Menopause causes many changes in a woman’s body and it can also increase risk for certain conditions like osteoporosis. Keep reading to learn more about symptoms and testing for menopause.

Women past a certain age will experience menopause. The age you experience it can vary, but it typically occurs in your late 40s or early 50s.

How do I know when I’m going through menopause?

Apart from the typical symptoms of menopause, your doctor can do a blood test (FSH test) to determine menopause.  It also helps if you keep track of your periods and chart them as they become irregular.

Symptoms of menopause

Most women approaching menopause will have hot flashes.  Hot flashes are a sudden feeling of warmth that spreads over the upper body, often with blushing and some sweating.  The severity of hot flashes varies from mild in most women to severe in others.

Other common symptoms include:

  • Irregular or skipped periods
  • Insomnia
  • Mood swings
  • Fatigue
  • Depression
  • Irritability
  • Racing heart
  • Headaches
  • Joint and muscle aches and pains
  • Changes in libido (sex drive)
  • Vaginal dryness
  • Bladder control problems

Some women have none or only a few mild symptoms and others have severe symptoms that disrupt their sleep and lives.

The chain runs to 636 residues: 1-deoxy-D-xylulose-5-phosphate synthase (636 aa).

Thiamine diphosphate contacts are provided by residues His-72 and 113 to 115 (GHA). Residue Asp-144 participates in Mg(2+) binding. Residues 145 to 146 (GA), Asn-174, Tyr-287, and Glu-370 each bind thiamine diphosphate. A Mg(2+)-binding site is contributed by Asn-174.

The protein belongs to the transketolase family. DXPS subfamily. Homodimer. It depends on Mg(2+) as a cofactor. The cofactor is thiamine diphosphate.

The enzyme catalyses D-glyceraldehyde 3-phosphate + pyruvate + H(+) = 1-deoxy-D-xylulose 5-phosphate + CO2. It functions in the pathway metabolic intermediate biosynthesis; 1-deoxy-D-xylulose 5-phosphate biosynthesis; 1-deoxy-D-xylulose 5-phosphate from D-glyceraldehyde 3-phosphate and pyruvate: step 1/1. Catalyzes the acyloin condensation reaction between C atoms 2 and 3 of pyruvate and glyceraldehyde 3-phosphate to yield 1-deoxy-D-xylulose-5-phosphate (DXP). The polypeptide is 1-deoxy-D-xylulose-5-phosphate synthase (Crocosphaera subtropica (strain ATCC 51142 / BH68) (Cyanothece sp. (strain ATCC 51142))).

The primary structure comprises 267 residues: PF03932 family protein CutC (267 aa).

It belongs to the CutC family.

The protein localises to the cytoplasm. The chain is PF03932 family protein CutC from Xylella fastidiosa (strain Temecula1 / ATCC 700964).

Can I test for menopause?

Measuring the levels of Follicle Stimulating Hormone (FSH) assist with diagnosing menopause.  FSH levels should normally be below 25mIU/ml except during mid-cycle.

As oestrogen levels decline, FSH levels increase to 25mIU/ml or more as the hormone tries to stimulate the ovaries to produce a healthy egg.  Therefore, testing for FSH (such as U-Test Menopause) can help determine if the body produces too much FSH because of low oestrogen levels.  This points to lower fertility and menopause.

In both normal and premature menopause, the level of Follicle Stimulating Hormone (FSH) rises.

Test limitations:

  • As with all diagnostic tests a final diagnosis should not be based on the result of a test alone.  It should be made in conjunction with other clinical evidence by your doctor.
  • Using medication that contains hCG or LH may affect the test result.
  • The test can give incorrect results if you are pregnant, used oral contraceptives recently or are receiving fertility treatment.
  • The presence of a tumour in the hypothalamus may give a low FSH reading.
  • Heavy intake of fluids before testing will dilute the hormone level in your urine. Limit the amount of fluid intake for about 2 hours before you do the test.